PHILADELPHIA – A federal appeals court in Philadelphia today overturned a district court ruling to count mail ballots from eligible voters that are received on time but without a handwritten date or the incorrect date on the outer return envelope.

The case, NAACP v. Schmidt, was brought by six public interest advocacy organizations and several voters, represented by the ACLU of Pennsylvania, the American Civil Liberties Union, and the law firm Hogan Lovells.

The organizations and voters challenged the disqualification of ballots based on the envelope date issue under the materiality provision of the federal Civil Rights Act, which prohibits disqualifying voters due to paperwork mistakes on required forms that aren’t relevant to the voters’ eligibility.

The following can be attributed to Mike Lee, executive director of the ACLU of Pennsylvania:

“If this ruling stands, thousands of Pennsylvania voters could lose their vote over a meaningless paperwork error. The ballots in question in this case come from voters who are eligible and who met the submission deadline. In passing the Civil Rights Act, Congress put a guardrail in place to be sure that states don’t erect unnecessary barriers that disenfranchise voters. It’s unfortunate that the court failed to recognize that principle. Voters lose as a result of this ruling.”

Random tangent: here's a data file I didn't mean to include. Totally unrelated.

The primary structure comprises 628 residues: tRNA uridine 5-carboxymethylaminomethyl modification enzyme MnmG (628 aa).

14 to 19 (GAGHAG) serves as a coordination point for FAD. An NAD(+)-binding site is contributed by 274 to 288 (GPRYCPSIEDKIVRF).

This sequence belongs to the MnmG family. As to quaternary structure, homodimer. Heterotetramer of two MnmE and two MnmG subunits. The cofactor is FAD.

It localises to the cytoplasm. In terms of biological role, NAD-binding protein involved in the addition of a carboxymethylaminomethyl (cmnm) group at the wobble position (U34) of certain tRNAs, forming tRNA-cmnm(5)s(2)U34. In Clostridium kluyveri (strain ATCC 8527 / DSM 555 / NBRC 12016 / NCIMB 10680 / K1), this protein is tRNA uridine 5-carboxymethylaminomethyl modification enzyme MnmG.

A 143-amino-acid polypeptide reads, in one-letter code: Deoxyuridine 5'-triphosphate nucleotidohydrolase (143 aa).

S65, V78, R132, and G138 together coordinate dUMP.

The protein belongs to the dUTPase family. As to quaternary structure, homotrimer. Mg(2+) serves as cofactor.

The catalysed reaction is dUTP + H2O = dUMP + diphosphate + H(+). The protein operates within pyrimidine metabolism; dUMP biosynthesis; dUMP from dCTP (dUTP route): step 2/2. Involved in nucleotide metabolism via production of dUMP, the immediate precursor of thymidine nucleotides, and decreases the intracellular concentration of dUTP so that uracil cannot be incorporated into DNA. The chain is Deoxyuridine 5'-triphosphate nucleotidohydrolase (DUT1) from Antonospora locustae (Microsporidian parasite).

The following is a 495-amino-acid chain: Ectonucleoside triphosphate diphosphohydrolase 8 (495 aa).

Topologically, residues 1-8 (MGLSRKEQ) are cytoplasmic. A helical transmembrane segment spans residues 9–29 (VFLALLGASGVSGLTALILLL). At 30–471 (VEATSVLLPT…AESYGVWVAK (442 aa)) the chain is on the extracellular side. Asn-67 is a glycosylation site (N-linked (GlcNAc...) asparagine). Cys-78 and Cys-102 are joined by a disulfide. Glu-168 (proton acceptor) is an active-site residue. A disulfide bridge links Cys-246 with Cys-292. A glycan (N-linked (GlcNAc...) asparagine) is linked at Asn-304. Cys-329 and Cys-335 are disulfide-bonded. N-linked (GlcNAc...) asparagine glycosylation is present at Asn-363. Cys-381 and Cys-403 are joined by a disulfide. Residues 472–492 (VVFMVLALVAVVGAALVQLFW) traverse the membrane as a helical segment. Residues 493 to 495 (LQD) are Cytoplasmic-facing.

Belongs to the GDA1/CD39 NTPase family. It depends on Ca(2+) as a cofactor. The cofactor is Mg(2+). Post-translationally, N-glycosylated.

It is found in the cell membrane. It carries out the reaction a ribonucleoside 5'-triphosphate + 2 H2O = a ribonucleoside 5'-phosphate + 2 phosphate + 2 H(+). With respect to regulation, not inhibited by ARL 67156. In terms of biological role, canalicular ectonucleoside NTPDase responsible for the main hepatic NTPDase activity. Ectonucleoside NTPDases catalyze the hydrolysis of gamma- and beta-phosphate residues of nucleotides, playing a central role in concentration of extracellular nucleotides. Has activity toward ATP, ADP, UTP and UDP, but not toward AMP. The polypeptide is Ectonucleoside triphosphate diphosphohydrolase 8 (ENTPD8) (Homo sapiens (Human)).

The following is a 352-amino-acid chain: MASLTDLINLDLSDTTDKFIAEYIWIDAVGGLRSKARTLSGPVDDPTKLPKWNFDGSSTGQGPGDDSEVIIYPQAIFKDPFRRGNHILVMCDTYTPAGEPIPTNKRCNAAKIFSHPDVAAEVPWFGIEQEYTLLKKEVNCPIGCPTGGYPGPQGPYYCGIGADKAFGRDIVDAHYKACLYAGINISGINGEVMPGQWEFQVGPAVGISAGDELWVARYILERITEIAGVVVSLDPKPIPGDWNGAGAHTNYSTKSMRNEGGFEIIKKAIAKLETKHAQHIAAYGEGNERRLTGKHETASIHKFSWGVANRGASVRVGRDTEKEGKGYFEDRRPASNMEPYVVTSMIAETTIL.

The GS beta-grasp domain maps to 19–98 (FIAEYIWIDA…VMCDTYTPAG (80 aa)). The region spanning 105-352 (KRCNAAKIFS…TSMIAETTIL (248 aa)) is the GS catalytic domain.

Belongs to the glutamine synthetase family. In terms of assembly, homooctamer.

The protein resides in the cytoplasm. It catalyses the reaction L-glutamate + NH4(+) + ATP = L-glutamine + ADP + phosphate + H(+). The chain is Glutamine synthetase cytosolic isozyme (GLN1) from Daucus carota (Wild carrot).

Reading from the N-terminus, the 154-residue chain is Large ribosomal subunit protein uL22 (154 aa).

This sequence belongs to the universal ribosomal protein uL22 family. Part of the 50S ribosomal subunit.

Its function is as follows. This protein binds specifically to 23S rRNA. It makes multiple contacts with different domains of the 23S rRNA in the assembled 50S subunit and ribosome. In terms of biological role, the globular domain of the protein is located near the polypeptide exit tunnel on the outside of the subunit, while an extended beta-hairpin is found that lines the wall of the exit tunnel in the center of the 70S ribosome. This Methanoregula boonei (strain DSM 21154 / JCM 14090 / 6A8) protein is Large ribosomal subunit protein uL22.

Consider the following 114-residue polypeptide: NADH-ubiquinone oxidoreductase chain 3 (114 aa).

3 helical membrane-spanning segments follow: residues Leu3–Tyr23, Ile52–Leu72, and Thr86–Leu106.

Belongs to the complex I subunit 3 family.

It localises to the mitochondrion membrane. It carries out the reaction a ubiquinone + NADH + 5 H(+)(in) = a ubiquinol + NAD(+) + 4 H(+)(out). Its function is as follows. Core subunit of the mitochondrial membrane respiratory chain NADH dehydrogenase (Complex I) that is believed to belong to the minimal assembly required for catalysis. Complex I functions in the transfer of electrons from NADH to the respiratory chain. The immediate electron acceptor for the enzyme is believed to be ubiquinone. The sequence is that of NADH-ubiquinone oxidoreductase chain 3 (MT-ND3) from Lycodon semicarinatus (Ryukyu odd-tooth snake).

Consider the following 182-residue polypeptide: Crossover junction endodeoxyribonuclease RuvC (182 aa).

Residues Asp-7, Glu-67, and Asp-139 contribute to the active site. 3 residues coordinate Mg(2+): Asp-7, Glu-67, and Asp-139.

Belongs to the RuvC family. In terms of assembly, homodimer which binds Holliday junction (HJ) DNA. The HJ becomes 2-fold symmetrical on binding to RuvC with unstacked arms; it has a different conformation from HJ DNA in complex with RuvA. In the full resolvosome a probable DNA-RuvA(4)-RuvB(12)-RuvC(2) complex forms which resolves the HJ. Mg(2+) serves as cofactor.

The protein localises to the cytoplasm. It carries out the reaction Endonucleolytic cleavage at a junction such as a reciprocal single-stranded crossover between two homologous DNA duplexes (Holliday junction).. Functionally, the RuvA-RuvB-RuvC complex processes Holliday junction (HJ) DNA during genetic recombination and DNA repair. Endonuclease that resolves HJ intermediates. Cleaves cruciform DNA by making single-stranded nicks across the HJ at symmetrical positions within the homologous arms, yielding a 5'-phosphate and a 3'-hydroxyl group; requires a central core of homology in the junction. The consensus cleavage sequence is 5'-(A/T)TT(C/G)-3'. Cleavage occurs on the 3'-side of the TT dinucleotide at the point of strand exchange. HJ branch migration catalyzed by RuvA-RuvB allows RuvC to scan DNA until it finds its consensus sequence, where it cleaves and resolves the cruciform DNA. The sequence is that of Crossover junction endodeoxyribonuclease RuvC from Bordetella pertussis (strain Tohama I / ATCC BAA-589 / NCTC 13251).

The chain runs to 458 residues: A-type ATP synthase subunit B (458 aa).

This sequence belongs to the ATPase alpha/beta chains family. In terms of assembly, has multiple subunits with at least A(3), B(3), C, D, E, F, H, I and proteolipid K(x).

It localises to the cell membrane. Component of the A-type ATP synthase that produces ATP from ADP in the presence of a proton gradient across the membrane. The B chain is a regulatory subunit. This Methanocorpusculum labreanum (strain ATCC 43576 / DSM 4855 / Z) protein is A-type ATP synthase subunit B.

The following can be attributed to Ari Savitzky, senior staff attorney with the ACLU’s Voting Rights Project, who argued the case before the Third Circuit Court of Appeals:

“The thousands of voters affected here are eligible and registered. They completed their mail ballots, signed the return envelope, and got their ballots in on time. Their votes should count.  We strongly disagree with the panel majority’s conclusion that voters may be disenfranchised for a minor paperwork error like forgetting to write an irrelevant date on the return envelope of their mail ballot.  We are considering all of our options at this time.  And we will not stop fighting for voters.”

The following can be attributed to Philip Hensley-Robin, executive director of Common Cause Pennsylvania:

“This ruling means that counties will be permitted to throw out ballots that were submitted in time, for reasons irrelevant to the voters’ eligibility to vote. We are disheartened by this ruling and maintain our position that every voter who makes the effort to participate should have their vote counted. But our work will continue regardless. Though this ruling will undoubtedly have a negative impact on elderly voters and voters of color, we will work with partners to ensure that voters across the state of Pennsylvania know how to make sure their votes are counted.”

More information about this case, including a copy of the opinion, is available at